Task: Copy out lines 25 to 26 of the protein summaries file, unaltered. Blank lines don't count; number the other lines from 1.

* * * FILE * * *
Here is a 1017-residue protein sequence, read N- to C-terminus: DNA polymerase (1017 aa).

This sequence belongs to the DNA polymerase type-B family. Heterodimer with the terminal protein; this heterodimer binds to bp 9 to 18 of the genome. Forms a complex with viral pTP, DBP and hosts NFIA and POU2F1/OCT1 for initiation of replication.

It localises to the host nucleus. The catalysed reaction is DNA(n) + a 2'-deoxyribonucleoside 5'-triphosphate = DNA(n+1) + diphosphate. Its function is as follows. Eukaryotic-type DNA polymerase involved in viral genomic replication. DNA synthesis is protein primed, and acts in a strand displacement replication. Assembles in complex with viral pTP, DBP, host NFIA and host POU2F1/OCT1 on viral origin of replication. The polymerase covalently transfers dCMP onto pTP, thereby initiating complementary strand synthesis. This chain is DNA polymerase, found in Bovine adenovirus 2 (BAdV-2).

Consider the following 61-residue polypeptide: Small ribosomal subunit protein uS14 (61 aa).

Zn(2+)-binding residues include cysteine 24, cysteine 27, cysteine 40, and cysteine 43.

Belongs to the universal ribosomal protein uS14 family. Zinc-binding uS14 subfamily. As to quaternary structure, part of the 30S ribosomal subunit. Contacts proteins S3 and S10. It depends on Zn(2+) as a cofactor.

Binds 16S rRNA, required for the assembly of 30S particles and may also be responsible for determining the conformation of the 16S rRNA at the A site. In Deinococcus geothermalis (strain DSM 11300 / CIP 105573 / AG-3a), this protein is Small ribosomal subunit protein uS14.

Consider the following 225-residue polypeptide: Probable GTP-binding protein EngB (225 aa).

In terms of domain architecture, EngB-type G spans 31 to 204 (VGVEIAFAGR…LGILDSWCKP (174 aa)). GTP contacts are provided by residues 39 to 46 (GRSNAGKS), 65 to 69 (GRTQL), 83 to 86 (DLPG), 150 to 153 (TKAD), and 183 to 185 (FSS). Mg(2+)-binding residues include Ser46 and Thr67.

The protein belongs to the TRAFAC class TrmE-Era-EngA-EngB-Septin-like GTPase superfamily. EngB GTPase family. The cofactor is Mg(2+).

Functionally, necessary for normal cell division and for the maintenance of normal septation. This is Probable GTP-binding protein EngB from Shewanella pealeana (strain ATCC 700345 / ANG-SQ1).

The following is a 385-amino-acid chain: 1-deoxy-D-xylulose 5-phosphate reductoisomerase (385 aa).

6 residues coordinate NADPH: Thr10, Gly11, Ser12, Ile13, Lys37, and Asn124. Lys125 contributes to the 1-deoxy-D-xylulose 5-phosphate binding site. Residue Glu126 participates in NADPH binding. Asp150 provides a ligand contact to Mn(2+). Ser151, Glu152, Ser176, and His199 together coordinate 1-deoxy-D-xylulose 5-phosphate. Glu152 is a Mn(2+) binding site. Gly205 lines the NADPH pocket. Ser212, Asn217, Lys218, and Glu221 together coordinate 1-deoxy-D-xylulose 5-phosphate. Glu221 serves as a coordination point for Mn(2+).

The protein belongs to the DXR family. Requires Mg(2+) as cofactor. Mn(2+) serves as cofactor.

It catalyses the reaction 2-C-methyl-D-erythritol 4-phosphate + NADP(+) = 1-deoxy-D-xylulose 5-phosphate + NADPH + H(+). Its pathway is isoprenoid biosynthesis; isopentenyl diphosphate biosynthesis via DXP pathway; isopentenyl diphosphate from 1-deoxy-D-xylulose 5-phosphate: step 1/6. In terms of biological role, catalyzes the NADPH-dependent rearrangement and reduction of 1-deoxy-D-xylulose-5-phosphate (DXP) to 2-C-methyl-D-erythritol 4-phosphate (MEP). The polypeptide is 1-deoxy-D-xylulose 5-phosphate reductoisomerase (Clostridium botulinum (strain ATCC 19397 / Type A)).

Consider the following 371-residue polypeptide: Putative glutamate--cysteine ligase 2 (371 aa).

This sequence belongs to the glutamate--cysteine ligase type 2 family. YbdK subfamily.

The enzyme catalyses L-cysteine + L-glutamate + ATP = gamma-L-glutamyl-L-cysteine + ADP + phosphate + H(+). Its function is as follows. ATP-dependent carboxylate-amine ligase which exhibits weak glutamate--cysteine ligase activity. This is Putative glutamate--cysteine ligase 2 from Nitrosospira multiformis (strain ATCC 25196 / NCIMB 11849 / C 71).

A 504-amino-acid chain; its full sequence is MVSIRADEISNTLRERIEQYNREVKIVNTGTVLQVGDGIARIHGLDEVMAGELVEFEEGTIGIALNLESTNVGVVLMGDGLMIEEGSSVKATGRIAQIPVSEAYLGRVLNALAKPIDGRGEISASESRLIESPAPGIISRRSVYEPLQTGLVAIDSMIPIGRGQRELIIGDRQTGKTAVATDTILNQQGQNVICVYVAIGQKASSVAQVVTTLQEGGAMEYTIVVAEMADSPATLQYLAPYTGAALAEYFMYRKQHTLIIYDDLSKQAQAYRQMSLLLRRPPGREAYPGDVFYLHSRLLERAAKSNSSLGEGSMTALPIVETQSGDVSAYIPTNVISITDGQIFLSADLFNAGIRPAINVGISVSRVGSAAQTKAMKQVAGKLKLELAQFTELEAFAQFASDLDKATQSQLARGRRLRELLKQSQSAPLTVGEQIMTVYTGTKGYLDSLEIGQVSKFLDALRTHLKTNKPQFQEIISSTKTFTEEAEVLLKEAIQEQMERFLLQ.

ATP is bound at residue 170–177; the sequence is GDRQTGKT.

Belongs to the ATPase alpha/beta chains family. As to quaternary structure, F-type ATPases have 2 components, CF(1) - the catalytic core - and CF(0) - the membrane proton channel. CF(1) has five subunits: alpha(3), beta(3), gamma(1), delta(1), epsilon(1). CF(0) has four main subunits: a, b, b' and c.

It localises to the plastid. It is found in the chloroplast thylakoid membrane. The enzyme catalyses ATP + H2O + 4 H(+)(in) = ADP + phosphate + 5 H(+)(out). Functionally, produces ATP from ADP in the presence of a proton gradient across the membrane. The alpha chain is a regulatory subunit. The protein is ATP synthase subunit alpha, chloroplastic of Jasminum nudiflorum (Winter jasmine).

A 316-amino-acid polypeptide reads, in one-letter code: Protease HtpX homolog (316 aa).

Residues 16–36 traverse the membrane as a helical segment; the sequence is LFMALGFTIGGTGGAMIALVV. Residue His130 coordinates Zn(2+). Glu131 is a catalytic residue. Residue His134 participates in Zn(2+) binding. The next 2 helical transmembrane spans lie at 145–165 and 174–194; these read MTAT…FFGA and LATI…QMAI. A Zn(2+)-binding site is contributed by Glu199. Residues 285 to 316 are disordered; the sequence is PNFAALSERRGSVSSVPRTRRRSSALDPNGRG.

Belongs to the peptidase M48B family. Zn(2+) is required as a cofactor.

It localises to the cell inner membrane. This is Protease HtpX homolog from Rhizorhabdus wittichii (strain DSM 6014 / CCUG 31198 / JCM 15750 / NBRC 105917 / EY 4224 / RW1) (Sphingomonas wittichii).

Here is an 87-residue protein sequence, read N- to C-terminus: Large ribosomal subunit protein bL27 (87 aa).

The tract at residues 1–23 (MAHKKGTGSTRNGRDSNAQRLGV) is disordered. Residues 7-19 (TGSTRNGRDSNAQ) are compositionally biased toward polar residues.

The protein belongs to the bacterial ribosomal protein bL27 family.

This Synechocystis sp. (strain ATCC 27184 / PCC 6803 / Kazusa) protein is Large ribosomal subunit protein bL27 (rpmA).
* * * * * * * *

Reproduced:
Belongs to the peptidase M48B family. Zn(2+) is required as a cofactor.

It localises to the cell inner membrane. This is Protease HtpX homolog from Rhizorhabdus wittichii (strain DSM 6014 / CCUG 31198 / JCM 15750 / NBRC 105917 / EY 4224 / RW1) (Sphingomonas wittichii).